We saw in chapters 6 and 12 several control structures but we left out a usual one: the switch also known as select/case. In this chapter we will see how we can implement it in ARM assembler.
It may be suprising, but the ARMv6 architecture does not provide an integer division instruction while it does have a floating point instruction in VFPv2. In this chapter we will see usual ways to workaround this limitation with different techniques that can be used in specific scenarios involving divisions.
If you ever need to use the acts_as_list gem in Rails on a model that uses single table inheritance, here’s the snippet you need to use for the list methods to work if you want the setup done on the base model:
You’ll need to use the array syntax as neither the string nor the symbol versions will work. The symbol one assumes the column ending in
_id, while the string one will simply not allow you to evaluate the current object’s type.
It’d be nice to have a
lambdasyntax in future versions of the gem so you can inject code into the conditions.
We have been using nagios (more specifically Check_MK) recently at work to get some monitoring information on our CentOS instances. Recently we decided to reprovision all of our EC2 instances to apply several security upgrades. Among the packages upgraded, there was the kernel (which I guess was the cause of our subsequent problems).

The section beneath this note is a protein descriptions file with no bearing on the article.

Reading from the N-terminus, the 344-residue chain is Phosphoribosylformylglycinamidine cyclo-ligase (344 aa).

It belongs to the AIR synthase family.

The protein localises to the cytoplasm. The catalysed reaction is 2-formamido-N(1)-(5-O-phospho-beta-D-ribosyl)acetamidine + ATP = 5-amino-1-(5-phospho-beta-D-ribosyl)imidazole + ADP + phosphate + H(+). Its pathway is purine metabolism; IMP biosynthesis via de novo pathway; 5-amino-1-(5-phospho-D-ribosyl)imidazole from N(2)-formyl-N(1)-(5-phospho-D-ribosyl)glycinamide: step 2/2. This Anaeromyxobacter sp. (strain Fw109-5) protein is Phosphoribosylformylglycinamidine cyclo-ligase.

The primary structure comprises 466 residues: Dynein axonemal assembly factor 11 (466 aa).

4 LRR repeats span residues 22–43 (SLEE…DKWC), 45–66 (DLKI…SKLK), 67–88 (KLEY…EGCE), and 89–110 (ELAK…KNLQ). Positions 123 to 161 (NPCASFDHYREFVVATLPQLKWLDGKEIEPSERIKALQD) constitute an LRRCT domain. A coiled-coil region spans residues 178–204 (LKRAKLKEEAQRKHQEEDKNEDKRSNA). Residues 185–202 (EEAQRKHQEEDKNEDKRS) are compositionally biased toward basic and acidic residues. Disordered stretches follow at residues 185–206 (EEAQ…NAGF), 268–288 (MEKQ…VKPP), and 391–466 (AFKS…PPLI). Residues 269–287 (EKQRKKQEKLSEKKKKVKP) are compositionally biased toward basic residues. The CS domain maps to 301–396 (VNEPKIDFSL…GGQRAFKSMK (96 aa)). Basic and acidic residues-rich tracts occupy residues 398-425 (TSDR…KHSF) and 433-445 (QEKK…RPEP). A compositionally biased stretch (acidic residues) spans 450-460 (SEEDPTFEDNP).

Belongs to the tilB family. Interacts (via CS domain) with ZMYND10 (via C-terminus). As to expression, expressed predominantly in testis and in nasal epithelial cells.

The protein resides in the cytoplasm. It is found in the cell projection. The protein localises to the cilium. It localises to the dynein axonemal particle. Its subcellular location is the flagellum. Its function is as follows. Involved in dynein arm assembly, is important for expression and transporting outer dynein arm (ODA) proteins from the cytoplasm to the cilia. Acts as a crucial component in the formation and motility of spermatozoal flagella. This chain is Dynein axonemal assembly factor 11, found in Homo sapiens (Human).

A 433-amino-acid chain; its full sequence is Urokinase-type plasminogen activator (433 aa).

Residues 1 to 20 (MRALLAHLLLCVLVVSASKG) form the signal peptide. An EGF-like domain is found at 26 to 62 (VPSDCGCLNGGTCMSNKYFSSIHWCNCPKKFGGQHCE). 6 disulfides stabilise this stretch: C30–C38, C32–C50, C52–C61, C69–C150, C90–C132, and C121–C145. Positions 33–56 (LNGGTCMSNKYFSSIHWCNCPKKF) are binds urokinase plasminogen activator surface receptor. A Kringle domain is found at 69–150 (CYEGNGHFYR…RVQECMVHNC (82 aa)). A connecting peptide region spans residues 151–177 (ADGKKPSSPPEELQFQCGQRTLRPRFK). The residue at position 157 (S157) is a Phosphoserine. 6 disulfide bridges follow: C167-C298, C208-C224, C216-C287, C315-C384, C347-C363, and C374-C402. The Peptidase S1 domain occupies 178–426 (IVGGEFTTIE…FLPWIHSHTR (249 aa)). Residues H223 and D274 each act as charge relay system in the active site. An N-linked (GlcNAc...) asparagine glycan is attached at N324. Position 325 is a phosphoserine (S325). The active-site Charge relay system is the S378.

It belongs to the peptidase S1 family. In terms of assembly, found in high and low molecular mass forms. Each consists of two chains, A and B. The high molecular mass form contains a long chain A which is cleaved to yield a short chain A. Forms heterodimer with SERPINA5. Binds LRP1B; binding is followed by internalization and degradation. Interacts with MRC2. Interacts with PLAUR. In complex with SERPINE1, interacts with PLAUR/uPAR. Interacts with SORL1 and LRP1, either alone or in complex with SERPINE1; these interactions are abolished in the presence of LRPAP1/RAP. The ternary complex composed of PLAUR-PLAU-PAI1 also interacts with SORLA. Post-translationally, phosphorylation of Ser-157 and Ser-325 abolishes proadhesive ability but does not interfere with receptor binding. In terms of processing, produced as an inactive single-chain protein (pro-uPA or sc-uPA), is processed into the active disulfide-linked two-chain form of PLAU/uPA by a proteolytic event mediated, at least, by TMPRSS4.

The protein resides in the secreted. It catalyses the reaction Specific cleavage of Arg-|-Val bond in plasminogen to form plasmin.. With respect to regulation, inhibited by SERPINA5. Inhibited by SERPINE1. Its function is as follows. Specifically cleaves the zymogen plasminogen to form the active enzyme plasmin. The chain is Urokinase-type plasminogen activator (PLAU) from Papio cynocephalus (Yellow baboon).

After updating all our instances, nagios began to complain about the mount options no being the right ones for the root file system, and started sending critical alarms. The file system was ok, it was mounted without problems and everything was woking fine, but for some reason the mount options had changed after the reprovisioning.
Turns out that Check_MK checks the options in place when it does the initial inventory, and if the options change over time, it issues an alarm. If you face this problem, just do a reinventory of your machines and reload the configuration and restart the service, and it should be fine:
In chapter 13 we saw the basic elements of VFPv2, the floating point subarchitecture of ARMv6. In this chapter we will implement a floating point matrix multiply using VFPv2.